PORTLAND — The two main halves of Oregon's economic development agency are headed for a split.

PORTLAND — The two main halves of Oregon's economic development agency are headed for a split.

The commission that oversees the state's Economic and Community Development department is recommending that the agency focus on luring new companies and jobs to the state, helping small businesses and promoting Oregon products.

Meanwhile, the half of the department that deals with public works projects like sewage system overhauls would be transferred to another agency, yet to be determined.

The changes come after years of complaints by lawmakers that the agency was muddied in its mission. Funding requests from the agency have often been stymied as a result.

"These have been two cultures that should not live under one roof, a Legislature that tries to see them as one piece, and everything goes downhill from there," said Nancy Hamilton, deputy chief of staff to Gov. Ted Kulongoski.

It's not clear yet what agency might absorb the public works portion, but Gov. Ted Kulongoski said he won't create a new, separate state agency to house it.

Since Oregon recovered from the crippling recession of 2002 and 2003, the state's economy has largely been on the upswing, and a parade of new businesses have arrived in the state, from biotechnology company Genentech in Hillsboro to SolarWorld's decision to put North America's largest solar cell manufacturing site in Washington County.

The state has tried to position itself ahead in the race for "green collar" jobs, partly via a wildly popular new tax credit for businesses that invest in energy conservation, recycling and renewable energy.

But there have been setbacks, too, including criticisms over the lack of development-ready industrial land, and Oregon's perceived lack of aggressiveness in overseas trade, particularly when compared with neighboring Washington. And although Oregon hasn't been hit as hard as the rest of the country by the housing slump, state economists have predicted far more sluggish job growth over the next few months.

Under Kulongoski, the economic development agency has also gone through several directors, but problems with the department predate his tenure, said state Sen. Betsy Johnson, D-Scappoose, who has served in the Oregon Legislature since 2001.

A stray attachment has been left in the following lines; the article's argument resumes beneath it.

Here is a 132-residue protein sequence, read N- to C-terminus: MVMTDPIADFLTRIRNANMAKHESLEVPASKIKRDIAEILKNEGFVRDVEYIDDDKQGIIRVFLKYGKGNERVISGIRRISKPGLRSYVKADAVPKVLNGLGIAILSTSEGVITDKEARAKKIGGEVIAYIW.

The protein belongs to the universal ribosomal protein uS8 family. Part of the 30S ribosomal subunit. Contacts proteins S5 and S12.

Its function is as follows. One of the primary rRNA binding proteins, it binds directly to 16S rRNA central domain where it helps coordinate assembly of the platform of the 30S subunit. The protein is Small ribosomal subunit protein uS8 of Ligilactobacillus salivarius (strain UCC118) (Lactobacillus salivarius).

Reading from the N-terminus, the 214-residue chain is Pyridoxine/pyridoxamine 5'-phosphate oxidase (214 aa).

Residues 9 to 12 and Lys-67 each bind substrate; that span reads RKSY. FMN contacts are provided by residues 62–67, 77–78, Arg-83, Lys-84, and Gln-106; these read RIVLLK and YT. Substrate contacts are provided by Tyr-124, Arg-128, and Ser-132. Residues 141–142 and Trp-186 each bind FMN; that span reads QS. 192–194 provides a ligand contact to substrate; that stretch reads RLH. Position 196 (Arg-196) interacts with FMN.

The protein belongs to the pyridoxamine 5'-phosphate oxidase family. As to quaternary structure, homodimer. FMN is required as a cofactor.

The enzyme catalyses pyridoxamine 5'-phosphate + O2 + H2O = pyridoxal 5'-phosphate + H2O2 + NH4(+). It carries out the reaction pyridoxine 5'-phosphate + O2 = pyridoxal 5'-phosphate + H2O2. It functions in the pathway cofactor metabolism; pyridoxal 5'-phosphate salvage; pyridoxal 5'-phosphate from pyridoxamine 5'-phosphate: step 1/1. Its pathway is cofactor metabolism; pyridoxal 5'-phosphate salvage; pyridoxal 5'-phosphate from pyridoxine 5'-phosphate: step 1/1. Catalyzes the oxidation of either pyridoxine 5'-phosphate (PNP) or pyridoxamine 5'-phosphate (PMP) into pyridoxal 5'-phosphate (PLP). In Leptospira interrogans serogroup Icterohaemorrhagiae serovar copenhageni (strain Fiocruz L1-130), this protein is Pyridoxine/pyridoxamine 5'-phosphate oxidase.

"I think that over time, the agency has been seen as a cash register to which people bring their problems," she said.

When asked to fund the agency's priorities, legislators have always zeroed in on how many new jobs might be won with the funding, she said.

But for public works projects — for which rural communities particularly look to the state for financial and technical help — the major goal isn't to create jobs, but instead to provide potable, plentiful water, or to clean up brown fields, she said.

As a result, she said, such projects often lost out entirely, or left local public works directors contorting themselves to draw connections to job creation.

Kulongoski said the split would help economic development officials focus on emerging initiatives, like the state's $37.2 million investment in its Engineering and Technology Industry Council, or the Corvallis-based Oregon Nanoscience and Microtechnologies Institute.

And he said the changes would allow officials to better pinpoint what kinds of skills employers need from workers. Currently, responsibility for such work force development programs are spread out across a handful of state agencies.

Major changes to the agency's structure will have to be approved by the state Legislature. Rep. David Edwards, D-Hillsboro, who is working with the commission to promote the changes, said he's been reaching out to Republicans on the topic, and they've been supportive so far.